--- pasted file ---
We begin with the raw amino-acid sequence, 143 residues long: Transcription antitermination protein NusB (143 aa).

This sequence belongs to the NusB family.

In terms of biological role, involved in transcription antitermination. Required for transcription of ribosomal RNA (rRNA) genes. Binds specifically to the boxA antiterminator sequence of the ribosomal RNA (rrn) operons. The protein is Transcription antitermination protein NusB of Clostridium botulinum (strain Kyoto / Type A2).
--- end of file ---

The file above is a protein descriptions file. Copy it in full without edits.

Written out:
We begin with the raw amino-acid sequence, 143 residues long: Transcription antitermination protein NusB (143 aa).

This sequence belongs to the NusB family.

In terms of biological role, involved in transcription antitermination. Required for transcription of ribosomal RNA (rRNA) genes. Binds specifically to the boxA antiterminator sequence of the ribosomal RNA (rrn) operons. The protein is Transcription antitermination protein NusB of Clostridium botulinum (strain Kyoto / Type A2).